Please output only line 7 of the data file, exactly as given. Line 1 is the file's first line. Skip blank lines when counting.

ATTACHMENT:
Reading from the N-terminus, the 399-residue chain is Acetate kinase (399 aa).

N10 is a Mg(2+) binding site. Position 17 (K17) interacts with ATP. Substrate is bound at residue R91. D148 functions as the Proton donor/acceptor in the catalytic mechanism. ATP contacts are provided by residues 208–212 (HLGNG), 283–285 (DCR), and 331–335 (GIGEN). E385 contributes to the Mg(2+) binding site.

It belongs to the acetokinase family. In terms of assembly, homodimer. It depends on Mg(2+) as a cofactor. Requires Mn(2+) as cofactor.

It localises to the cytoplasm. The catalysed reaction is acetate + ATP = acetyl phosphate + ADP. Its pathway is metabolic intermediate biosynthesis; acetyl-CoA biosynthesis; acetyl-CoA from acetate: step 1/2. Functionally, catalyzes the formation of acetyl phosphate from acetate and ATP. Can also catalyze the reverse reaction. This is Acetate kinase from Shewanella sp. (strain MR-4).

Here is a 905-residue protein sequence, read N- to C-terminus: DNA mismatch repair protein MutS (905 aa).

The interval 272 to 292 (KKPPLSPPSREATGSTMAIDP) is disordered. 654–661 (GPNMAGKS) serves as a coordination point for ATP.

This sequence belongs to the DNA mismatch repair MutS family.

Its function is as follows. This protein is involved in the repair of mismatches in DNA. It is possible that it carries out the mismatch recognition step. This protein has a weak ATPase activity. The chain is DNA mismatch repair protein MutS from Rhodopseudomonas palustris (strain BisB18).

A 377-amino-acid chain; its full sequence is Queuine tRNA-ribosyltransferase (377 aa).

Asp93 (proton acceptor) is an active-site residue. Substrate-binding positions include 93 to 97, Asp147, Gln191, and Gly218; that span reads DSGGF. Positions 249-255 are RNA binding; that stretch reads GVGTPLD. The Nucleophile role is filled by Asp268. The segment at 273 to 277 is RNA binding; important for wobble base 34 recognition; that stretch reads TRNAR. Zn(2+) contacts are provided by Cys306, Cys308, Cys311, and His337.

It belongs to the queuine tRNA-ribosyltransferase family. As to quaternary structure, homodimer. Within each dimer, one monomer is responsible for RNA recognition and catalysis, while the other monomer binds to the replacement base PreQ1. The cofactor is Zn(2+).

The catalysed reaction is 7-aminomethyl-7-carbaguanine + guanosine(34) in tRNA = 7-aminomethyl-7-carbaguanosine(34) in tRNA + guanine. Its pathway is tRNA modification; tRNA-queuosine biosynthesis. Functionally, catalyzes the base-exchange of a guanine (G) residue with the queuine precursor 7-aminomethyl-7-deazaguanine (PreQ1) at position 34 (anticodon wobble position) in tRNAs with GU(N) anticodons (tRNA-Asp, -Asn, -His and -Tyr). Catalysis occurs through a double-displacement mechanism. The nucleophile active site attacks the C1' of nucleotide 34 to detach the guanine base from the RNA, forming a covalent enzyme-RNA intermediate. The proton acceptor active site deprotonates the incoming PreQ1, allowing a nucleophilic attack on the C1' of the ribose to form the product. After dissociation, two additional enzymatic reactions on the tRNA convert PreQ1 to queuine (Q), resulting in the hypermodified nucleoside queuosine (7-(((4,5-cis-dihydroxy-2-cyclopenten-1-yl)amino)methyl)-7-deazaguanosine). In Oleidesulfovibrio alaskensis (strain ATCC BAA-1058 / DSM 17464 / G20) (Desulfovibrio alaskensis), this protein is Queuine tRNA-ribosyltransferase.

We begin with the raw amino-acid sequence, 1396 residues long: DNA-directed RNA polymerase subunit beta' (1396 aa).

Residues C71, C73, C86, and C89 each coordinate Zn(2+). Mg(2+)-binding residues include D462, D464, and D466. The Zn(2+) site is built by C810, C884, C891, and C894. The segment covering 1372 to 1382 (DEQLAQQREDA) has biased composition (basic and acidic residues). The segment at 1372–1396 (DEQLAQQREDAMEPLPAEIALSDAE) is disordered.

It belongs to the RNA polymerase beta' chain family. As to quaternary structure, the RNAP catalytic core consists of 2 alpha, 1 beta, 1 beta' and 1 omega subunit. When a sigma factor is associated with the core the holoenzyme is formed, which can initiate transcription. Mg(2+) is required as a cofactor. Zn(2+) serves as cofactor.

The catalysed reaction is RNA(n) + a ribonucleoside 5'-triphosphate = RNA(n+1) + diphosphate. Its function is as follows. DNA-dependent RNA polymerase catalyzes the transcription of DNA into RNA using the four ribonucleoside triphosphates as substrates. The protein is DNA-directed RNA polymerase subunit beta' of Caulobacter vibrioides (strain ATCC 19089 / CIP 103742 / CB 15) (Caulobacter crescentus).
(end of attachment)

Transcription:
This sequence belongs to the DNA mismatch repair MutS family.